AI is becoming a part of our children's lives, and this New York Times article looks at the development of the author's young daughter's relationship with Alexa. The author observes her daughter's interactions, starting with saying 'hello' in the morning and asking simple questions and playing music to gradually handing decisions such as what to wear or play over to the AI. Research referenced in the article indicates that children instinctively trust AI such as Alexa, and they are too young and naive to realise the advertisement-driven model behind the recommendations it provides - in this case Alexa tried to sell the child the clothing it recommended. Concerned about what was happening and with limited checks and balances against the emerging power of AI, the author retired Alexa to the closet.
This article also looks at the interactions between children and AI, this time through the lens of AI-generated videos on Youtube with titles that don't reflect their content. The AI generates content based on the indicators of what young audiences like, a lot of it doesn't make any sense at all and that might be a problem, because "... an A.I has no goal, no ethos, no pathos, and no sense of wrong and right."
It argues that with advertising becoming more powerful and harder to detect because of AI, parents have to work incredibly hard to teach their children to avoid websites and games that try to sell them things, increasing parental anxiety and leading to 'drone parenting', further limiting independence and increasing fragility in childhood. Evidence is support these concerns is limited, but it's worth having the discussion.
What do you think would happen to the design of rooms and the expected flow of people in a school if given to a genetic algorithm?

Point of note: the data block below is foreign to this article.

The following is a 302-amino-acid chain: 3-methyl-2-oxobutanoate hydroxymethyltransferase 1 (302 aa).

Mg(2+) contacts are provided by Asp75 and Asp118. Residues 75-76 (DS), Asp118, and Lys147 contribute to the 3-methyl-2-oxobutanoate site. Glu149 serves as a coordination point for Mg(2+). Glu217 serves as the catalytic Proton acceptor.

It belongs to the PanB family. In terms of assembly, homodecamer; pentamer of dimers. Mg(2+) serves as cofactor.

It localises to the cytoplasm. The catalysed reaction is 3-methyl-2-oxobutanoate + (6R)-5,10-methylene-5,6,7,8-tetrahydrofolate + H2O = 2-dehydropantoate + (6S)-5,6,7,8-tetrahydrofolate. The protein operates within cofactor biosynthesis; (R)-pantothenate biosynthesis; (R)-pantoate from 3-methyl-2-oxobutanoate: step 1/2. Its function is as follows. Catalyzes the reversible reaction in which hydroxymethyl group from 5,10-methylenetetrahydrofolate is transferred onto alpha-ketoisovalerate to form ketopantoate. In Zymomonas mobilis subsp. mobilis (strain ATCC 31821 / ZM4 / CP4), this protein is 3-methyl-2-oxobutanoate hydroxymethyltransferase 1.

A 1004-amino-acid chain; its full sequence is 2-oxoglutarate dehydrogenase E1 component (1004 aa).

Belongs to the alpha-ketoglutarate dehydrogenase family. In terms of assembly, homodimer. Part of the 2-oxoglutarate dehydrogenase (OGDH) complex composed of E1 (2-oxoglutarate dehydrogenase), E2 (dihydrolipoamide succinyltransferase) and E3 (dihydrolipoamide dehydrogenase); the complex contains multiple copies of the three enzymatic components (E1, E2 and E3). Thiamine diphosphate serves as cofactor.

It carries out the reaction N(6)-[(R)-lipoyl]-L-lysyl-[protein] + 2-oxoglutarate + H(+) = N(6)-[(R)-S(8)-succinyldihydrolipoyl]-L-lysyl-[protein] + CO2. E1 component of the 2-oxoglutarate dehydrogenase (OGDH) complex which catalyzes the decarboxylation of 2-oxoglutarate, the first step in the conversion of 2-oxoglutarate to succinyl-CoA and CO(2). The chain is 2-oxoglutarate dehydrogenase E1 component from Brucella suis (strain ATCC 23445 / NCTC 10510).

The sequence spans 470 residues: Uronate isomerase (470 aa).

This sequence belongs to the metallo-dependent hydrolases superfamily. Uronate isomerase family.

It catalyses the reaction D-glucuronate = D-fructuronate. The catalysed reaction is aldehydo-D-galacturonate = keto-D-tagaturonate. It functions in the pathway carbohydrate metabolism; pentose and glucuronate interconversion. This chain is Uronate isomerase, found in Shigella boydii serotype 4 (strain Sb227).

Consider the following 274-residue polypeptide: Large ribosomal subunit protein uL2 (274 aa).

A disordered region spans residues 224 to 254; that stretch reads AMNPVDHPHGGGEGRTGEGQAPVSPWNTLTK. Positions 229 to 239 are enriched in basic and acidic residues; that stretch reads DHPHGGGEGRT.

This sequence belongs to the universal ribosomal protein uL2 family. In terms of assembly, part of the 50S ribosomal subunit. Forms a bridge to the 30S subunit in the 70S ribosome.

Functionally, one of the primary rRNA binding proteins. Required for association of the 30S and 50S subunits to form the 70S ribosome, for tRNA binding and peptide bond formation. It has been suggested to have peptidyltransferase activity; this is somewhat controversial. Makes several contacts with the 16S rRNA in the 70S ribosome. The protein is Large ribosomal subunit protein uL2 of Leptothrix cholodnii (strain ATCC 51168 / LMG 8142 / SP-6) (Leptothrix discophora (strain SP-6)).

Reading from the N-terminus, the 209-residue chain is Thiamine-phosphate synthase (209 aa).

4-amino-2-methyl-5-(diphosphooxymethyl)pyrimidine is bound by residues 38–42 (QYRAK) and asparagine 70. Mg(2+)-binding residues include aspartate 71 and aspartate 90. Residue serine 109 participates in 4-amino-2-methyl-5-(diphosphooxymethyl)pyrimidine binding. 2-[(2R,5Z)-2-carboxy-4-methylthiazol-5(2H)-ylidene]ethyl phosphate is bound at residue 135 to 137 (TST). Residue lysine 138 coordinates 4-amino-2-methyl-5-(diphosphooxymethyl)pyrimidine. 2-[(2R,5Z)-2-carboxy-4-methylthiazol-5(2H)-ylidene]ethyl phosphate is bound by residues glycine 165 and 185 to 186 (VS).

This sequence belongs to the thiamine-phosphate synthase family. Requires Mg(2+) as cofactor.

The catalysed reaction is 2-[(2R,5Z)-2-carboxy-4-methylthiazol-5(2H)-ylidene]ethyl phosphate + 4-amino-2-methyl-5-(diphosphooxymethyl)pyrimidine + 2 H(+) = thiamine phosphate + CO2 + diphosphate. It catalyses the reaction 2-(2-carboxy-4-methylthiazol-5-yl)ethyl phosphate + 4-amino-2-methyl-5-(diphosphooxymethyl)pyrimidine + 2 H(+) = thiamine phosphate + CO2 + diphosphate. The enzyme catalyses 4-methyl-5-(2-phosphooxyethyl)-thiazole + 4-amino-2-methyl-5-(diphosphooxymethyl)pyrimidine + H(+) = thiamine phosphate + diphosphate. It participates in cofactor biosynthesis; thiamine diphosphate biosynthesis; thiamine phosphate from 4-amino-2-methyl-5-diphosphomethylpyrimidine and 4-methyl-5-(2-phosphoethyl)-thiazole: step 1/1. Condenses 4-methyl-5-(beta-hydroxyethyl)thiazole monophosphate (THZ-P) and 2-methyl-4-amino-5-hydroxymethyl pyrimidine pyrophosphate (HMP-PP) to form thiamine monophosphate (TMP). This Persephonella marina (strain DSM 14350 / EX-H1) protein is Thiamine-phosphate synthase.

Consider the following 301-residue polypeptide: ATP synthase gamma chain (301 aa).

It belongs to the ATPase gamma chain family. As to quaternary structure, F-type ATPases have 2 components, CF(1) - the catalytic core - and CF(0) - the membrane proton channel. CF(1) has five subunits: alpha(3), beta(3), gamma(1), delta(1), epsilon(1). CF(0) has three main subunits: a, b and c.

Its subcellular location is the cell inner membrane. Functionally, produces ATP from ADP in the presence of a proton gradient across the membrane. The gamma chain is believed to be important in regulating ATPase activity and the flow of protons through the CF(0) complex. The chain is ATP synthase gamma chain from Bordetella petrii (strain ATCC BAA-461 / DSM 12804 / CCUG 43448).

This is an interesting study of how an AI can optimise floor layouts in a way that designed for maximum optimisation without regard for convention or whether it can actually be constructed. The results are biological in appearance, similar to AI design in other industries, and may open up new fields and ways of thinking for designers to explore.
Coming to a high school or city near you, a site that provides camouflage from face detection algorithms. Style tips?
1. Avoid enhancers that amplify facial features such as cheek bones - they make you easier to identify.
2. Partially obscure the nose bridge area, as this is a key area for AI identification.
3. Obscure one of the eyes - the darkness and position of the eye is a key factor for recognition.
4. Don't use masks (they may be illegal), but use makeup and covers to vary your features.
5. Obscure the shape of your head - another key identifier.
6. Make sure your face is asymmetrical - algorithms expect the two sides of a face to look similar.
Automating administrative tasks
Identify individual needs using multiple data points, and identifying learning trends in real time and over time
Customised curriculum design
Immersive technology such as AR and VR
Platforms that power and integrate technology in the classroom - for example Clever products are in 50% of US schools
It will be interesting to see how this continues based on the growing power of the technology and how its being applied in the real world - it's likely that the list above is only the very start.
To finish we thought it might be interesting to look back to The future of AI in education from 2016. The 'grand challenges' outlined in the article that AI should work to address are largely being tackled by current research and entrepreneurs, and it's always worth looking back to check how things are progressing against the predictions that people make.
Thank you for following us this week. We welcome any and all feedback on this new weekly format, and please email me at firstname.lastname@example.org with any questions or suggestions you have.